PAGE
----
Purpose has become incredibly important to them. What we learned is that young people want to do good as well as do well. They really do want to come to work thinking that they’re going to do something that matters. So our purpose is “EY, building a better working world”—I wear a shirt that says that right on it. And this has to be authentic and has to be built into the business, not just your charity work or your corporate social responsibility work. But if you have a team that
respects flexibility and you’re very transparent about when you’re available and when you’re not, all of a sudden you can meet the needs of the client. That’s unlike in the past, where everyone had to be there, or where it was one or two people and not a team who was responsible. So that’s really an enlightenment from realizing the millennials are going to do this anyway and feeding into it, as opposed to trying to stop them from leaving. Businessweek, Aug 8, 2016, Mark Weinberger CEO EY.
Wow. You mean there is a motivation for working other than making money? That would be heresy to many people.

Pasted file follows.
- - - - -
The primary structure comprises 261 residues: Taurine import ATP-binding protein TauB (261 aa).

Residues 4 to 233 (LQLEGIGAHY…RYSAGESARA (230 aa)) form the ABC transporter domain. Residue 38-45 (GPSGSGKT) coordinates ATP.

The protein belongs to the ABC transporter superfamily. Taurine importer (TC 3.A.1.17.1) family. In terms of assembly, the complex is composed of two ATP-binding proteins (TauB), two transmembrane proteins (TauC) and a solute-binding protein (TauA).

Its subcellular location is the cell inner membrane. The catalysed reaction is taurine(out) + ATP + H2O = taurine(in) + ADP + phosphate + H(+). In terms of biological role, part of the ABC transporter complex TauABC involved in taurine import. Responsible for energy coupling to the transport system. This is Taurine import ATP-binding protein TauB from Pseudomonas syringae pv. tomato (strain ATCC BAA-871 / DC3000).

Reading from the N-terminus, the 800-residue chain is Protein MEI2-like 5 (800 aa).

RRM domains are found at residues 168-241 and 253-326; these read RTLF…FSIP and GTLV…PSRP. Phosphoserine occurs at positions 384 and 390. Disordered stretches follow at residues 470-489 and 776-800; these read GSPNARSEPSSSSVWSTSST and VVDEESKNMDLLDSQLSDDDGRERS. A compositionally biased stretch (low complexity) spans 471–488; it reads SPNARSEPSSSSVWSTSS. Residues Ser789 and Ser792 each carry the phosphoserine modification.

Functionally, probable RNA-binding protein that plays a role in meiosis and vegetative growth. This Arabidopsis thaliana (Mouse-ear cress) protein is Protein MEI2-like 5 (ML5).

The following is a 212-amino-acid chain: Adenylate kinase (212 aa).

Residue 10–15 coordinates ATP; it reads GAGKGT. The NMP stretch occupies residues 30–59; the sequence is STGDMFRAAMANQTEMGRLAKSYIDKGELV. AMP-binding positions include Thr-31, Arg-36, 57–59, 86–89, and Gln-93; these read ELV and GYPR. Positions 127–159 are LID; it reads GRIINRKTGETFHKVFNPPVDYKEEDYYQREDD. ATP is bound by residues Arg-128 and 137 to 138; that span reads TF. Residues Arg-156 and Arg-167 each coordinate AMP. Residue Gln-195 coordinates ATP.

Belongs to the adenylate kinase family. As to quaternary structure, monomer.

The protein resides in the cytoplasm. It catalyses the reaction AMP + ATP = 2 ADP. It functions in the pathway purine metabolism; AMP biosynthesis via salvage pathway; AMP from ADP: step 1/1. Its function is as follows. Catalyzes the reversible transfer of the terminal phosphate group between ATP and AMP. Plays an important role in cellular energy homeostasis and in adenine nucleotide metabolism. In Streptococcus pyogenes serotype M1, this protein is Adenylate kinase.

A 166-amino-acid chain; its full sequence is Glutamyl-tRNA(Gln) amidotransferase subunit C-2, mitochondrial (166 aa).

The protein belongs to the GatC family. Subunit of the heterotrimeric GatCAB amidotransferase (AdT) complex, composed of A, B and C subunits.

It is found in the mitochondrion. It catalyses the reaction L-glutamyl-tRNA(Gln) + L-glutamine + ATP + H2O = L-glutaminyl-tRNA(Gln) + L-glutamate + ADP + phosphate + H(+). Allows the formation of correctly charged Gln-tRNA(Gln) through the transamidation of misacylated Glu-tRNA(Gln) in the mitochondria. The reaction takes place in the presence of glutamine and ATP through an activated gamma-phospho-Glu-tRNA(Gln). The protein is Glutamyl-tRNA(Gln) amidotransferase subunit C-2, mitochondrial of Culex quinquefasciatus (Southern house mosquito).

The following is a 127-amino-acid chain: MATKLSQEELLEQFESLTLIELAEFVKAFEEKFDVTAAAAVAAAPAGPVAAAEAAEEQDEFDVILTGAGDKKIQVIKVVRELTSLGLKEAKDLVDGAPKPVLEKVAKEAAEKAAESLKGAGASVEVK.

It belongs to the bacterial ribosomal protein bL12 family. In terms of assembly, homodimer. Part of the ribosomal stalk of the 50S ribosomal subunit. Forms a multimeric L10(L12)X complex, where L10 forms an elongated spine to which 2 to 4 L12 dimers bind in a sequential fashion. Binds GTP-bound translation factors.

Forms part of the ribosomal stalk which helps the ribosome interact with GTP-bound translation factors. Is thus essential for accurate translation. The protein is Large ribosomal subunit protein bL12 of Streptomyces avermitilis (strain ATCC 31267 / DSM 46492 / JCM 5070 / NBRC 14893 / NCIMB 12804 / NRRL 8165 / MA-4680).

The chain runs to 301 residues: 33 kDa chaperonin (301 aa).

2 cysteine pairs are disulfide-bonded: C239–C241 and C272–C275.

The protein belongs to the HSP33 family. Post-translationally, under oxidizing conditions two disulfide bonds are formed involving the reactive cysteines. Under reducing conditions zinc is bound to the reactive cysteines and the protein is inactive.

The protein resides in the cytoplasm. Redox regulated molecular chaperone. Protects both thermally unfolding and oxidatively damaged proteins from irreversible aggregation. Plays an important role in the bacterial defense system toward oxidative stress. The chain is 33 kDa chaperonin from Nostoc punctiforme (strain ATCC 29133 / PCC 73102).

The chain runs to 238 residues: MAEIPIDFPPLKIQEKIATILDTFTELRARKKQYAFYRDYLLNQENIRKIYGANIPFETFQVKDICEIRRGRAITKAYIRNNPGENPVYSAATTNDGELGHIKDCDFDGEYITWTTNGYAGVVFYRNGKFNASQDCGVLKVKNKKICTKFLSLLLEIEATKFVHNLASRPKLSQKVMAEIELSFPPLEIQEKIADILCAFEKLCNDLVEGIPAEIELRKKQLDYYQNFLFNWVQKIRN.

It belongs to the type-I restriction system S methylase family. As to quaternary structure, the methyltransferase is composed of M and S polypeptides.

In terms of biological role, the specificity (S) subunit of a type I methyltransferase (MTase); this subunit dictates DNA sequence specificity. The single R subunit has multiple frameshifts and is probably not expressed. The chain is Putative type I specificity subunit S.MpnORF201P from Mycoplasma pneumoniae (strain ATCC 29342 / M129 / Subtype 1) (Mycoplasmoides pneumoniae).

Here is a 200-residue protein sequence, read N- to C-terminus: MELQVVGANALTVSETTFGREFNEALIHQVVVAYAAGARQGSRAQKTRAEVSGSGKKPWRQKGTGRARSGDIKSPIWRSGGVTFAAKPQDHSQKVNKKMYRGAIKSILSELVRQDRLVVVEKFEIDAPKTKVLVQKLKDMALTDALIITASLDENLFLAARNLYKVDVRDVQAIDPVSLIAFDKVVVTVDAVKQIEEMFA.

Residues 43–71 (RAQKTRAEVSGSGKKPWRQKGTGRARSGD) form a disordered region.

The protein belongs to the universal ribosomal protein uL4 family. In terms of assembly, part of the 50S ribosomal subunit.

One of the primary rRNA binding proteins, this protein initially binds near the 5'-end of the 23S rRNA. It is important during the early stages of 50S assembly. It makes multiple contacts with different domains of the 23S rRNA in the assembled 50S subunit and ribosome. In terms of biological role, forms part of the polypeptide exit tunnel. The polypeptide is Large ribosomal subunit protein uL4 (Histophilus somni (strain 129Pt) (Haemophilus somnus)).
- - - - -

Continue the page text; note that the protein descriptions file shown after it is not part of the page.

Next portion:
Motivating my teams, especially in the military but also in the corporate world, by emphasizing what we were doing for people rather than on what we would be personally getting out of it always seemed to motivate the most people. This was with both fellow baby boomers when we were still young and with millennials today. As a young person just out of college I recall a Harvard Business Review article that basically said that when we paid people more, they then did a better job. The conclusion was, if I recall correctly, that it was because they felt appreciated and responded by doing a better job and not because of the money.
I recall the stories of so many people who directly or indirectly worked on the Apollo moon landing program. Many if not most were well paid engineers but the prospect of being part of the effort to place a person on the moon is what excited and motivated them.
For more see Finding A Noble Purpose
So many profound insights are nothing more than taking a clear look at our current situation instead of accepting that the current common wisdom must be true (e. g. motivating by fame or fortune). When we do, we relearn past wisdom about people that had always been true but we had ultimately forgotten based upon the more negative or cynical view that has temporarily prevailed.
Periodically assuming the best from people often brings surprising results. The results are a highly motivated and well functioning team. We just have to realize that doing a good job for a good reason didn’t just become important to them but that it was always important to them.
Do you know what really motivates your team?